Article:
Functional gastrointestinal disorders, represented mainly by irritable bowel syndrome (IBS), are among the most prevalent gastrointestinal alterations in the western population. Alterations in bowel habits, abdominal pain, and discomfort, believed to reflect increased visceral sensitivity, are hallmarks of IBS. Symptoms in IBS fluctuate over time in intensity and character, but the mechanisms underlying these cycles remain unclear. Several factors, including stress, intestinal infection, drugs, and diet have been reported to exacerbate symptomatology, and might be key components of the pathophysiology of the disease.[2, 3] A growing body of evidence suggests that IBS pathogenesis is likely dependent on the interaction between local immune reactions within the intestinal wall and environmental factors in genetically susceptible individuals. In particular, stress and perturbations of the gut commensal microbiota have been recognized as two potential factors contributing to the onset, maintenance, and exacerbation of both functional and inflammatory gastrointestinal disorders.[4, 5] Indeed, stressful life events or depression are risk factors for the onset or relapse of intestinal inflammation and for symptoms presentation in IBS patients. Similarly, growing evidences suggest that IBS patients have a dysbiotic intestinal microbiota.[4, 6] Despite these evidences, the exact role of gut microbiota and stress, individually or as interactive factors, in the pathophysiology of IBS remains largely unknown.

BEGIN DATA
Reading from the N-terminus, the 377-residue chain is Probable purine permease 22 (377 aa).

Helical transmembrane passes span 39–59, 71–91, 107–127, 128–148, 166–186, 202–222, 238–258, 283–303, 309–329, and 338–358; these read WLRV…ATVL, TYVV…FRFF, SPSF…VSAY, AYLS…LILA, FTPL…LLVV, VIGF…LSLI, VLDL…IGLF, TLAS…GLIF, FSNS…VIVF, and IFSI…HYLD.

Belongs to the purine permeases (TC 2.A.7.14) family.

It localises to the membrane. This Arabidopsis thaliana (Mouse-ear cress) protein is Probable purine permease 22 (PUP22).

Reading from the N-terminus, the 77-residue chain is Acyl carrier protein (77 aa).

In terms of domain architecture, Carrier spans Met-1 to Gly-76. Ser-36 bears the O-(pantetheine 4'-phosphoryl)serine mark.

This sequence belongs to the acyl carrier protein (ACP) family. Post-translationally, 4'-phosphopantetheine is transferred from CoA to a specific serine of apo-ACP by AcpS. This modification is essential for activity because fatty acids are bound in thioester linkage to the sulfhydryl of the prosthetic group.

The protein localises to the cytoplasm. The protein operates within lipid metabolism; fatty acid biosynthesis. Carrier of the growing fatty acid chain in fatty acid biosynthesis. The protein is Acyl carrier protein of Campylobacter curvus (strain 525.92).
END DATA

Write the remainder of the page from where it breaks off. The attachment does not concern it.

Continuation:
In this study, we characterized the interaction between stress and microbiota and their potential role modulating functional colonic responses to stress and the induction of inflammatory-like changes in mice. First, we assessed the effects of repetitive psychological stress (water avoidance stress, WAS) and antibiotic treatment, individually or in combination, on the composition of ceco-colonic commensal microbiota and the induction of inflammatory-like changes in the colon. In the same animals, endocrine and colonic motor responses to stress were assessed simultaneously. To characterize the ceco-colonic microbiota, we determined changes in both luminal and wall (epithelium)-adhered microbiota. The assessment of inflammatory responses was based on inflammatory markers, histological evaluation of the colon, and quantification of luminal secretory-IgA (s-IgA). s-IgA is considered the main anti-inflammatory immunoglobulin of the mucosal intestinal immune system regulating the number, composition, and functions of luminal bacteria.[7, 8] Moreover, we also determined changes in relevant systems that have been involved in sensory responses within the colon, with particular relevance to IBS, namely the endocannabinoid and the serotonergic systems. For this, colonic expression of cannabinoid receptors type 1 and 2 (CB1 and CB2) and activity of the serotonergic system [density of enterochromaffin cells (EC) and expression of the tryptophan hydroxylase isoform 1 and 2 (TPH1 and TPH2)] were characterized in the same animals. Finally, to determine if these alterations translate into functional changes in visceral sensitivity, we tested visceral pain-related responses in animals treated with antibiotics, with or without the addition of stress. For this, we assessed the presence of visceral pain-related behaviors associated with the intracolonic administration of capsaicin, as previously described.[9, 10]